Effect of incubation temperature on muscle growth of barramundi Lates calcarifer at hatch and post-exogenous feeding

Carey, G. R., Kraft, P. G., Cramp, R. L. and Franklin, C. E. (2009) Effect of incubation temperature on muscle growth of barramundi Lates calcarifer at hatch and post-exogenous feeding. Journal of Fish Biology, 74 1: 77-89. doi:10.1111/j.1095-8649.2008.02110.x


Author Carey, G. R.
Kraft, P. G.
Cramp, R. L.
Franklin, C. E.
Title Effect of incubation temperature on muscle growth of barramundi Lates calcarifer at hatch and post-exogenous feeding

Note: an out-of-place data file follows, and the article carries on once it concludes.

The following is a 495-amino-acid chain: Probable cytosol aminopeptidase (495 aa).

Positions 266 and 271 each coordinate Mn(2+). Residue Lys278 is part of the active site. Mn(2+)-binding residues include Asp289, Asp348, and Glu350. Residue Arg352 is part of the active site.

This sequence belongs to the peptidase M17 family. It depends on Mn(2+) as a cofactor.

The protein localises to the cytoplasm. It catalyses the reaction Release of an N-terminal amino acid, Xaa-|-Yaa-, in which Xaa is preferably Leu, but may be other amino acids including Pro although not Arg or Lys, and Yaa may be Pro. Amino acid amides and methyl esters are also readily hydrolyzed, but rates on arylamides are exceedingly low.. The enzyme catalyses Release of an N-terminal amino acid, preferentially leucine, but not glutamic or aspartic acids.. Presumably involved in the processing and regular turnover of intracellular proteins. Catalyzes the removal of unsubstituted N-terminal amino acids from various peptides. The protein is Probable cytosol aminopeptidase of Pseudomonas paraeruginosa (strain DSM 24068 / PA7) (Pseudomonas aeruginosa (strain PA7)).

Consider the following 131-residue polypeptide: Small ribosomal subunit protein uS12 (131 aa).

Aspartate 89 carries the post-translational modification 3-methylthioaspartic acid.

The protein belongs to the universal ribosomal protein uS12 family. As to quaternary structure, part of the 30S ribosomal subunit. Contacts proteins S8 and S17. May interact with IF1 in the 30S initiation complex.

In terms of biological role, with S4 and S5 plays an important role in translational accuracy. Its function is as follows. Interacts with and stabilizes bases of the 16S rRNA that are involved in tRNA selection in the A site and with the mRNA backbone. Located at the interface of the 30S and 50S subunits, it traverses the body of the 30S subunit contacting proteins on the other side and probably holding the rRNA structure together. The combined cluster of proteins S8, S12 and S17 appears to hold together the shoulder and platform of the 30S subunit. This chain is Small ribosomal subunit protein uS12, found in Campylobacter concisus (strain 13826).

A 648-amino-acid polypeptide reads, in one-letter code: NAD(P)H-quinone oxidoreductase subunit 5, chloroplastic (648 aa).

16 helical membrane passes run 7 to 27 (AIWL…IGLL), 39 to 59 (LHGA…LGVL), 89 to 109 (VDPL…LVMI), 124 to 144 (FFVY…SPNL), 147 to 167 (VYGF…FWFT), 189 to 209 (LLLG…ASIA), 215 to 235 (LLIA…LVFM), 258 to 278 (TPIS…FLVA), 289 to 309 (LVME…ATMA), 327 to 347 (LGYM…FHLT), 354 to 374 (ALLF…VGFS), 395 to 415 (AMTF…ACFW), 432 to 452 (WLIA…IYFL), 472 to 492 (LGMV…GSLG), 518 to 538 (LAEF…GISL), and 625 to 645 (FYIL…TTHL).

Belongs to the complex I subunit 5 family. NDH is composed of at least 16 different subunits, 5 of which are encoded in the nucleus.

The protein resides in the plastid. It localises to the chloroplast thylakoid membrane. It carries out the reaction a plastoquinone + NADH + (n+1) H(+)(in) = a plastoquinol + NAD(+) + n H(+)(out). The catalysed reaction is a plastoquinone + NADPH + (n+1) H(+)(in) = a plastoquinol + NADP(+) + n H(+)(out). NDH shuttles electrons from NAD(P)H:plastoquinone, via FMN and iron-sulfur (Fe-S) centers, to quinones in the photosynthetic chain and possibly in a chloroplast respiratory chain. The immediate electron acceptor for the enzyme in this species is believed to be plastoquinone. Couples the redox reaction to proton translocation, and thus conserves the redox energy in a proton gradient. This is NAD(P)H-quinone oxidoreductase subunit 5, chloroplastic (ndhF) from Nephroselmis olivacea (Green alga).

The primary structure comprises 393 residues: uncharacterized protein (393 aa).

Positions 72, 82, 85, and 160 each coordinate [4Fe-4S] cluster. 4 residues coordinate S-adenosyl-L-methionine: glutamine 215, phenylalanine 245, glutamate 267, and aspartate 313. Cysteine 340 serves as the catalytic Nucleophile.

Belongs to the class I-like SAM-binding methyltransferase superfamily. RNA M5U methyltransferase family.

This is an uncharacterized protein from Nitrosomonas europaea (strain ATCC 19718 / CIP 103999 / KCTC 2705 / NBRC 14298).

Formatted title
Effect of incubation temperature on muscle growth of barramundi Lates calcarifer at hatch and post-exogenous feeding
Journal name Journal of Fish Biology   Check publisher's open access policy
ISSN 0022-1112
Publication date 2009-01-01
Year available 2008
Sub-type Article (original research)
DOI 10.1111/j.1095-8649.2008.02110.x
Open Access Status
Volume 74
Issue 1
Start page 77
End page 89
Total pages 13
Editor J. F. Craig
Place of publication United Kingdom
Publisher Wiley-Blackwell Publishing
Language eng
Subject C1
970106 Expanding Knowledge in the Biological Sciences
0608 Zoology